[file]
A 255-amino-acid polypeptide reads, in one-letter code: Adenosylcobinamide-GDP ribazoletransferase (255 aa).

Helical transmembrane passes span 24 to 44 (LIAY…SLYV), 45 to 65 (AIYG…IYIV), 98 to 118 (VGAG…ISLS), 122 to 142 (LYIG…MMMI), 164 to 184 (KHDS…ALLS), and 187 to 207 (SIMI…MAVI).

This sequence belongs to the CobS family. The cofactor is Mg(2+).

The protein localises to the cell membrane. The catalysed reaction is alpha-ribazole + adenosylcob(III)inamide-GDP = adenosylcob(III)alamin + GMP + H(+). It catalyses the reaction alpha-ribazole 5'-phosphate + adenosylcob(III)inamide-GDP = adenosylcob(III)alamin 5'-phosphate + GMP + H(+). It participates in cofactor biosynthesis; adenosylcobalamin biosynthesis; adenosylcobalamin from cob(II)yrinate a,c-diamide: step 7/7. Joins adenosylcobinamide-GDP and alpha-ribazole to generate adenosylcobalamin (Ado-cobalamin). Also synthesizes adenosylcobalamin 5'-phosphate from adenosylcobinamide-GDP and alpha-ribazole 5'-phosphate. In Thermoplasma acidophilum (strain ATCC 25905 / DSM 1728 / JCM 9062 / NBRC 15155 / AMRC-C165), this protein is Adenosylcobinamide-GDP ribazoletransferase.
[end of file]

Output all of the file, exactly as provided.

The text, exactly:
A 255-amino-acid polypeptide reads, in one-letter code: Adenosylcobinamide-GDP ribazoletransferase (255 aa).

Helical transmembrane passes span 24 to 44 (LIAY…SLYV), 45 to 65 (AIYG…IYIV), 98 to 118 (VGAG…ISLS), 122 to 142 (LYIG…MMMI), 164 to 184 (KHDS…ALLS), and 187 to 207 (SIMI…MAVI).

This sequence belongs to the CobS family. The cofactor is Mg(2+).

The protein localises to the cell membrane. The catalysed reaction is alpha-ribazole + adenosylcob(III)inamide-GDP = adenosylcob(III)alamin + GMP + H(+). It catalyses the reaction alpha-ribazole 5'-phosphate + adenosylcob(III)inamide-GDP = adenosylcob(III)alamin 5'-phosphate + GMP + H(+). It participates in cofactor biosynthesis; adenosylcobalamin biosynthesis; adenosylcobalamin from cob(II)yrinate a,c-diamide: step 7/7. Joins adenosylcobinamide-GDP and alpha-ribazole to generate adenosylcobalamin (Ado-cobalamin). Also synthesizes adenosylcobalamin 5'-phosphate from adenosylcobinamide-GDP and alpha-ribazole 5'-phosphate. In Thermoplasma acidophilum (strain ATCC 25905 / DSM 1728 / JCM 9062 / NBRC 15155 / AMRC-C165), this protein is Adenosylcobinamide-GDP ribazoletransferase.